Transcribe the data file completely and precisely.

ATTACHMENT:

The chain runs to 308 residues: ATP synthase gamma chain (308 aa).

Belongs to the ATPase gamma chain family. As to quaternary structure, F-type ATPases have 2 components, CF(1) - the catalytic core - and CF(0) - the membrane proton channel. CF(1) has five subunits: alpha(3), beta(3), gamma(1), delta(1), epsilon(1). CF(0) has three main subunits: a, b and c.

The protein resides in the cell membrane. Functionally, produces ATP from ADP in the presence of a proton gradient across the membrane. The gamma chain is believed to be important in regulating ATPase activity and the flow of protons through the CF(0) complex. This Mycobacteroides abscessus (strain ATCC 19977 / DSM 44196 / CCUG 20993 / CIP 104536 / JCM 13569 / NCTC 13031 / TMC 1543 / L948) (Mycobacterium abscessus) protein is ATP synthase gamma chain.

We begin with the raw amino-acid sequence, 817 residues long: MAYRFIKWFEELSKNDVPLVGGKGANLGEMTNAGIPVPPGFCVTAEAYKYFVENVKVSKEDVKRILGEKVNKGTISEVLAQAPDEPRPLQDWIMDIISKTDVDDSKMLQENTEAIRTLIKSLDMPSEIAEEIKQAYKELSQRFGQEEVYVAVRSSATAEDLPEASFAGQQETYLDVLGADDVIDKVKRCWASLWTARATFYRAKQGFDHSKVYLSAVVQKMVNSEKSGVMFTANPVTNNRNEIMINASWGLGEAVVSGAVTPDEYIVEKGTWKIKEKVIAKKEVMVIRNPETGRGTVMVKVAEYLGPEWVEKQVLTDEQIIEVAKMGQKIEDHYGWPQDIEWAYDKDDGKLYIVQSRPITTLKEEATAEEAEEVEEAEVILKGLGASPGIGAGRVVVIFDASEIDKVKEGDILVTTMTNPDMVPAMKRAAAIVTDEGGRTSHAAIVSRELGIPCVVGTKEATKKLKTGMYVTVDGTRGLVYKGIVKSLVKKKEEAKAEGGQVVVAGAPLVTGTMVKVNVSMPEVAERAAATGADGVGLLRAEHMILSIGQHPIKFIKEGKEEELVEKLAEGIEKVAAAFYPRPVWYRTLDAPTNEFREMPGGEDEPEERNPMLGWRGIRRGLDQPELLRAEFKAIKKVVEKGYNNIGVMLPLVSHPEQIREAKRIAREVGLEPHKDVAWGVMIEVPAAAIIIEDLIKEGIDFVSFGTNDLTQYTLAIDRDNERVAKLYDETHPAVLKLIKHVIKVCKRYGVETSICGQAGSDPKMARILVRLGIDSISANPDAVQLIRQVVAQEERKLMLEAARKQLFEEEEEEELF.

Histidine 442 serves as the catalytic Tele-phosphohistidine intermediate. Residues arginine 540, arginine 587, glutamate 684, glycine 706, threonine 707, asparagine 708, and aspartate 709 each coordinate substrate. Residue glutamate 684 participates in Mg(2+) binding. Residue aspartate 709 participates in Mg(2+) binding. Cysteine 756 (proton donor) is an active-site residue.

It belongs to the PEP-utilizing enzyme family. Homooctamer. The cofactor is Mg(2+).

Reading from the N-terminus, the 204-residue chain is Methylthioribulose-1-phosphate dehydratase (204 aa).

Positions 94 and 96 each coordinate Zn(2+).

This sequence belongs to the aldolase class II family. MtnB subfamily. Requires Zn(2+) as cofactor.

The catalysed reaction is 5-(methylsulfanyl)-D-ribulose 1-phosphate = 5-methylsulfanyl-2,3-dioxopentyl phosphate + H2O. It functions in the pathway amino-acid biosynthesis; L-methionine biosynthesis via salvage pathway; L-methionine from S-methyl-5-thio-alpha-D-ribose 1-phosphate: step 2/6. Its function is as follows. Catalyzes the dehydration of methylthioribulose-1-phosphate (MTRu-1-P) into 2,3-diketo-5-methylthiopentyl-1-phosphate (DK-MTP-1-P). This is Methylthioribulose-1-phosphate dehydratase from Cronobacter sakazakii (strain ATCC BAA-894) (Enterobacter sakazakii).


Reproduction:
The chain runs to 308 residues: ATP synthase gamma chain (308 aa).

Belongs to the ATPase gamma chain family. As to quaternary structure, F-type ATPases have 2 components, CF(1) - the catalytic core - and CF(0) - the membrane proton channel. CF(1) has five subunits: alpha(3), beta(3), gamma(1), delta(1), epsilon(1). CF(0) has three main subunits: a, b and c.

The protein resides in the cell membrane. Functionally, produces ATP from ADP in the presence of a proton gradient across the membrane. The gamma chain is believed to be important in regulating ATPase activity and the flow of protons through the CF(0) complex. This Mycobacteroides abscessus (strain ATCC 19977 / DSM 44196 / CCUG 20993 / CIP 104536 / JCM 13569 / NCTC 13031 / TMC 1543 / L948) (Mycobacterium abscessus) protein is ATP synthase gamma chain.

We begin with the raw amino-acid sequence, 817 residues long: MAYRFIKWFEELSKNDVPLVGGKGANLGEMTNAGIPVPPGFCVTAEAYKYFVENVKVSKEDVKRILGEKVNKGTISEVLAQAPDEPRPLQDWIMDIISKTDVDDSKMLQENTEAIRTLIKSLDMPSEIAEEIKQAYKELSQRFGQEEVYVAVRSSATAEDLPEASFAGQQETYLDVLGADDVIDKVKRCWASLWTARATFYRAKQGFDHSKVYLSAVVQKMVNSEKSGVMFTANPVTNNRNEIMINASWGLGEAVVSGAVTPDEYIVEKGTWKIKEKVIAKKEVMVIRNPETGRGTVMVKVAEYLGPEWVEKQVLTDEQIIEVAKMGQKIEDHYGWPQDIEWAYDKDDGKLYIVQSRPITTLKEEATAEEAEEVEEAEVILKGLGASPGIGAGRVVVIFDASEIDKVKEGDILVTTMTNPDMVPAMKRAAAIVTDEGGRTSHAAIVSRELGIPCVVGTKEATKKLKTGMYVTVDGTRGLVYKGIVKSLVKKKEEAKAEGGQVVVAGAPLVTGTMVKVNVSMPEVAERAAATGADGVGLLRAEHMILSIGQHPIKFIKEGKEEELVEKLAEGIEKVAAAFYPRPVWYRTLDAPTNEFREMPGGEDEPEERNPMLGWRGIRRGLDQPELLRAEFKAIKKVVEKGYNNIGVMLPLVSHPEQIREAKRIAREVGLEPHKDVAWGVMIEVPAAAIIIEDLIKEGIDFVSFGTNDLTQYTLAIDRDNERVAKLYDETHPAVLKLIKHVIKVCKRYGVETSICGQAGSDPKMARILVRLGIDSISANPDAVQLIRQVVAQEERKLMLEAARKQLFEEEEEEELF.

Histidine 442 serves as the catalytic Tele-phosphohistidine intermediate. Residues arginine 540, arginine 587, glutamate 684, glycine 706, threonine 707, asparagine 708, and aspartate 709 each coordinate substrate. Residue glutamate 684 participates in Mg(2+) binding. Residue aspartate 709 participates in Mg(2+) binding. Cysteine 756 (proton donor) is an active-site residue.

It belongs to the PEP-utilizing enzyme family. Homooctamer. The cofactor is Mg(2+).

Reading from the N-terminus, the 204-residue chain is Methylthioribulose-1-phosphate dehydratase (204 aa).

Positions 94 and 96 each coordinate Zn(2+).

This sequence belongs to the aldolase class II family. MtnB subfamily. Requires Zn(2+) as cofactor.

The catalysed reaction is 5-(methylsulfanyl)-D-ribulose 1-phosphate = 5-methylsulfanyl-2,3-dioxopentyl phosphate + H2O. It functions in the pathway amino-acid biosynthesis; L-methionine biosynthesis via salvage pathway; L-methionine from S-methyl-5-thio-alpha-D-ribose 1-phosphate: step 2/6. Its function is as follows. Catalyzes the dehydration of methylthioribulose-1-phosphate (MTRu-1-P) into 2,3-diketo-5-methylthiopentyl-1-phosphate (DK-MTP-1-P). This is Methylthioribulose-1-phosphate dehydratase from Cronobacter sakazakii (strain ATCC BAA-894) (Enterobacter sakazakii).